This coin, dedicated by the reverselegend to the health of the emperor, indicates Claudius was ill and vows had been made to Apollo, the god of medicine, for his recovery. Apollo and Diana were fraternal twins, and had a good sibling relationship. Perhaps she was also asked to help the emperor. Unfortunately, Apollo and Diane could not helpClaudius. He died of the plague soon after this coin was struck.RA77133. Billonantoninianus, MER-RIC 1088 (7 spec.), Huvelin NAC XIX 62, RIC V 219, Cohen VI 260, SRCV III 11369 var., F, well centered, highlighting earthen fill, cleaning scratches, weight 3.915 g, maximum diameter 20.8 mm, die axis 180o, Antioch (Antakya, Turkey) mint, issue 4, c. mid 270; obverse IMP C CLAVDIVS AVG, radiatehead left; reverseSALVS AVG (the health of the Emperor), Diana on left, standing right, drawing arrow from quiver with right hand, bow in left hand, facing Apollo, on right, standing left, olive branch in right hand, lyre resting on rock behind in left hand; rare; $110.00 SALE PRICE $99.00
Carinus, First Half of 283 - Spring 285 A.D.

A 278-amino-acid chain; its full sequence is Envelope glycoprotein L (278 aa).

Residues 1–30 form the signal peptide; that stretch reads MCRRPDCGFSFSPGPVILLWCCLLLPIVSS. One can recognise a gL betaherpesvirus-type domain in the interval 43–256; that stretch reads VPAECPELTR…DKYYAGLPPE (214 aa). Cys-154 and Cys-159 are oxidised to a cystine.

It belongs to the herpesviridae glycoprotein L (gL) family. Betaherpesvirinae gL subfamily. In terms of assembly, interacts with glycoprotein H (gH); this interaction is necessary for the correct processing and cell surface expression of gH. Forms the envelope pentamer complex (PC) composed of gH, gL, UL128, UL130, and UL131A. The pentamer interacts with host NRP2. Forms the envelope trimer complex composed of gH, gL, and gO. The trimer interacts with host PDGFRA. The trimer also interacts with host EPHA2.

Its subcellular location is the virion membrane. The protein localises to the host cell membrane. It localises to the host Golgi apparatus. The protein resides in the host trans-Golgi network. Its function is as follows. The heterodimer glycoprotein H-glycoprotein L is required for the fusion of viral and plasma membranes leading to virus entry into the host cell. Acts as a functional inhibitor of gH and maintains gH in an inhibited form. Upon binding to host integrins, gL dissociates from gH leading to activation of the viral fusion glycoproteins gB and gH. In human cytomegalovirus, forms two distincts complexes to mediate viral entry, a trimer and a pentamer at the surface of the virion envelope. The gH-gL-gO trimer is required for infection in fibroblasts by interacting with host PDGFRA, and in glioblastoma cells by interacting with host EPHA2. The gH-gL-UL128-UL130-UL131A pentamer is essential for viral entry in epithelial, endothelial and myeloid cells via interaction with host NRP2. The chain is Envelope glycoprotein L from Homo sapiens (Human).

A sum of Greek numerals E (5) and ∆ (4) is used to indicate the 9th officina in order to avoid using Θ (9). Because they sound alike, theta (Θ) was associated with Thanatos, the daemon personification of death. Theta used as a warning symbol of death, in the same way that skull and crossbones are used in modern times. It survives on potsherds used by Athenians voting for the death penalty. Also, after a funeral "Nine Days of Sorrow," were solemnly observed by the family. Romans avoided the use of theta, as we avoid the use of the number 13 today.RL84211. Billonantoninianus, RIC V, part 2, 325; Cohen VI 184; SRCV III 12362; Pink VI/2, p. 52; Hunter IV -, gVF, much silvering, well centered and struck on a tight flan, weight 3.684 g, maximum diameter 20.3 mm, die axis 180o, 9th officina, Antioch (Antakya, Turkey) mint, 4th emission, May - June 284 A.D.; obverse IMP C M AVR CARINVS P F AVG, radiate and cuirassedbust right, slight drapery on far shoulder; reverseVIRTVS AVGG (valor of the two emperors), Emperor standing right, short scepter in left hand, facing Jupiter (or Numerian) on right, standing left, with right hand offering Victory on globe, long scepter vertical behind in left hand, E∆ in lower center, XXI in exergue; $110.00 SALE PRICE $99.00